04/11/03 - "Metamorphosis" Art Exhibit to Feature Talking Rock Student's Works at Reinhardt from April 22 - May 3
senior exhibit of art major Gale M. Connelly of Talking Rock, Ga., will
be on display April 22- May 3, 2003, in the William W. Fincher Jr. and
Eunice L. Fincher Visual Arts Center at Reinhardt College, Waleska, Ga. The opening reception will be Tuesday, April 22, 2003, beginning at 7 p.m. in the Fincher Visual Arts Center. The public is invited to enjoy the reception and exhibit.
Connelly describes herself as "a printer and painter by nature and by heart," but printmaking is her choice."It is every medium combined in one; I don't have to set boundaries."
She has wanted to be an artist for as long as she could remember and has dreamed of obtaining an art degree.
Before achieving this goal, however, she has raised three children.
Reinhardt appealed to her as a family-oriented institution. "It
is small enough to care about the individual student," she said. She
hopes those who view her show will see printmaking as a fine art medium.
Because of her ties with South Georgia, her family's passion for
fishing, and her appreciation for the environment and entomology, much
of her work features insects like dragonflies, butterflies and
Art Professor Curtis Chapman described Connelly as
"a precisionist, someone who enjoys process, a requirement for all good
"She is willing to take the risk of
experimentation for the discovery of new methods and has worked outside
the traditional process of this medium," Chapman said. "In many ways she
is creating a new chapter in the medium. Her thesis project has
been a journey of development and maturity that has prepared her to
continue the lifelong practice of imagemaking."
In her artist's statement, her description of her
show, she wrote, "In art, mythology, and religion, wing structures have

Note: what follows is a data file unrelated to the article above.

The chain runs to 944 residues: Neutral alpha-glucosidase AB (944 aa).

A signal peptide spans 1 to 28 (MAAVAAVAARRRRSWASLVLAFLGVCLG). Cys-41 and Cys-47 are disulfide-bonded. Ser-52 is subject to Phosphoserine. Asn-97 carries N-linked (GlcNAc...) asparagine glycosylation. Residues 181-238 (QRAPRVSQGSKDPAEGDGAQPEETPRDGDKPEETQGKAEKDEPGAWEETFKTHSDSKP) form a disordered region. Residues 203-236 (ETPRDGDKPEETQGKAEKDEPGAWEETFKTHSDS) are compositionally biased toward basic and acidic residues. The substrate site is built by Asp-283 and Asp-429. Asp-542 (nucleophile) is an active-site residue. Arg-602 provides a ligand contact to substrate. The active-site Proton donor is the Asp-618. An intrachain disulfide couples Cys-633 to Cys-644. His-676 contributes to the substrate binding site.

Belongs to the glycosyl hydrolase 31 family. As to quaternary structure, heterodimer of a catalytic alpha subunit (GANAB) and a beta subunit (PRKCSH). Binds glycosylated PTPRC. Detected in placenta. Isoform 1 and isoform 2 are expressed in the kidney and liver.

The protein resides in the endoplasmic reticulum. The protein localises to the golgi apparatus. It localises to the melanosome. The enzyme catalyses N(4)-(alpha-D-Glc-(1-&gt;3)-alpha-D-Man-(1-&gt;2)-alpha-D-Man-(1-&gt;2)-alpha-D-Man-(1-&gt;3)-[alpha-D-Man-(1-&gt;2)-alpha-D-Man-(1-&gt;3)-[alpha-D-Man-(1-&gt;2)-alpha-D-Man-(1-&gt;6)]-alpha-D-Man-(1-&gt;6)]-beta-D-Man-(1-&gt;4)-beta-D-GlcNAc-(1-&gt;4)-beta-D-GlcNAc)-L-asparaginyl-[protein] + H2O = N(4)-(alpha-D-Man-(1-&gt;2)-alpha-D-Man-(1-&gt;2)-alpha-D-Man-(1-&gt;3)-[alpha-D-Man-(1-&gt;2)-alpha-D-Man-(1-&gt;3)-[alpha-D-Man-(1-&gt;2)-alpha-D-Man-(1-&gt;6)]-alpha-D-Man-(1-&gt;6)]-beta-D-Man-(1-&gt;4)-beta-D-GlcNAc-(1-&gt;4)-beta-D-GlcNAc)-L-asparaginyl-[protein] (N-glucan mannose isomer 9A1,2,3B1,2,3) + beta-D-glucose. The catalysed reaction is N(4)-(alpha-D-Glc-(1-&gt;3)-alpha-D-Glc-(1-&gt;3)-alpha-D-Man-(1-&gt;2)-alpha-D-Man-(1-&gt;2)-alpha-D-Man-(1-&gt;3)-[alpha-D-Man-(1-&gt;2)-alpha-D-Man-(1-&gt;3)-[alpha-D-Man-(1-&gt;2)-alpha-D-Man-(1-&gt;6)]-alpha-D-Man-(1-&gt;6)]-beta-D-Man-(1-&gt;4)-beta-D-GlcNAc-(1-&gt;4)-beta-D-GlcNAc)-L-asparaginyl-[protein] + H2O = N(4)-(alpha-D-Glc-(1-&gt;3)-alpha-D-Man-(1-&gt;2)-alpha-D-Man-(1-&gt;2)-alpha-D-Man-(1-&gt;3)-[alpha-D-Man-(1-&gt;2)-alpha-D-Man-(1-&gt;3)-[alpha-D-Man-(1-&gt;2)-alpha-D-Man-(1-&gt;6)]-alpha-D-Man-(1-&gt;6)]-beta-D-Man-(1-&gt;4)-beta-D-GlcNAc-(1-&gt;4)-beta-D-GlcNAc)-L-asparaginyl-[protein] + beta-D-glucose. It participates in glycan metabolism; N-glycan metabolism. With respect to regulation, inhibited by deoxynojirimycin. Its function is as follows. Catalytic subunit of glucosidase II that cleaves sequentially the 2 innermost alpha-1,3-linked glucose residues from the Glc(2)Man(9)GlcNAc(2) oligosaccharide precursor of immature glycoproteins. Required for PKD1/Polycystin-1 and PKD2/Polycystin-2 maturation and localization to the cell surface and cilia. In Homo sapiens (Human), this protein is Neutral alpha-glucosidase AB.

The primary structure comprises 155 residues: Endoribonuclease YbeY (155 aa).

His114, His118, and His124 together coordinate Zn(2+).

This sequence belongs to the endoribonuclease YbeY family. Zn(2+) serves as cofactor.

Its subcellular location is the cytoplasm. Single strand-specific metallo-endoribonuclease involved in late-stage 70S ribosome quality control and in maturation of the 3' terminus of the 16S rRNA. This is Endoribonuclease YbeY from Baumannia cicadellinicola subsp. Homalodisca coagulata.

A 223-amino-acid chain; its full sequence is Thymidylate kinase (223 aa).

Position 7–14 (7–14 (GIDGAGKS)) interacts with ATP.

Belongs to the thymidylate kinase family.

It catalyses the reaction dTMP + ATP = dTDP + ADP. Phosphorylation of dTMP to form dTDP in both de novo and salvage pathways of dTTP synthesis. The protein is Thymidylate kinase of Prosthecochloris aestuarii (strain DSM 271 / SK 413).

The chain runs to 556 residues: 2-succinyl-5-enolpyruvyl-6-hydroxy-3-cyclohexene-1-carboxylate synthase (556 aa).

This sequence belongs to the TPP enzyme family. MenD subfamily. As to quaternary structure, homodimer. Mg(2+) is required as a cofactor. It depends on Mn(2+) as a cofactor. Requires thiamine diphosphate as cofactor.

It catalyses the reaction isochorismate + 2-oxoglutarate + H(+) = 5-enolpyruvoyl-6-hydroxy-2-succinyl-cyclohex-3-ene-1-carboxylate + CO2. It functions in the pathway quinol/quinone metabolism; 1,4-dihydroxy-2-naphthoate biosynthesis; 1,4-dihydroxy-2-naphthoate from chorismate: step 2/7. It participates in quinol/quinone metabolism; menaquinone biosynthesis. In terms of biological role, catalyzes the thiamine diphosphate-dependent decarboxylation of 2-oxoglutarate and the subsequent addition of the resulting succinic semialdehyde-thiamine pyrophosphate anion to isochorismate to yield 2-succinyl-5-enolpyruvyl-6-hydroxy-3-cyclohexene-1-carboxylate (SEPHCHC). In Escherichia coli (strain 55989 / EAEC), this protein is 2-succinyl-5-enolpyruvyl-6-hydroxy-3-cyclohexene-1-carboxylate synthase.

always been associated with gods, God, and angels, as well as with
demons and dragons. Most of us identify with the breathtaking beauty of a
Giant Swallowtail butterfly as it glides by, but we may not wish to
consider the image of a powerful and colorful predator, such as the
well‑engineered Dragonfly, taking as its lunch that same butterfly in
midair. Wings for me represent both strength and grace."
"Throughout my childhood, I was fortunate to see
and hear, first hand, the overwhelming colors and music found in our
wetlands and swamps of Georgia," she said. "Some 30 years ago, through
excursions with my family along the slow moving river waters and farm
ponds of South Georgia, I became familiar with a wide variety of winged
insects. Having been taught, as a child, the value of stillness and
patience through fishing, I learned to notice and record several
specimens of dragonflies and butterflies. Later, in my adult life, I
became keenly interested in their connection to a healthy environment,
and as an artist, their exemplification of beauty, structure, and
function of form."
She acknowledged her evolution as an artist with
the name of her senior exhibit. "Exploration of the insect wing in its
many natural forms, as well as designs from my own imagination, has been
a journey of change and personal vision through experimentation with
techniques and in the development of new ideas. That is why I choose Metamorphosis as the title for my body of work."
Though her work is not entirely autobiographical,
she "strives to connect the viewer with a moment in time wherein a wing
brings us color, shape, movement, and freedom. Through its iridescent
movement, we can identify with the joyous freedom and jubilant feeling
of soaring to heights not physically, but spiritually, achieved by the
For more information, please contact the Herbert I. and Lilla W. Department of Art at Reinhardt College at 770-720-5627. The Fincher Visual Arts Center is open Monday to Thursday 9 a.m. to 8 p.m. and on Friday from 9 a.m. to 5 p.m.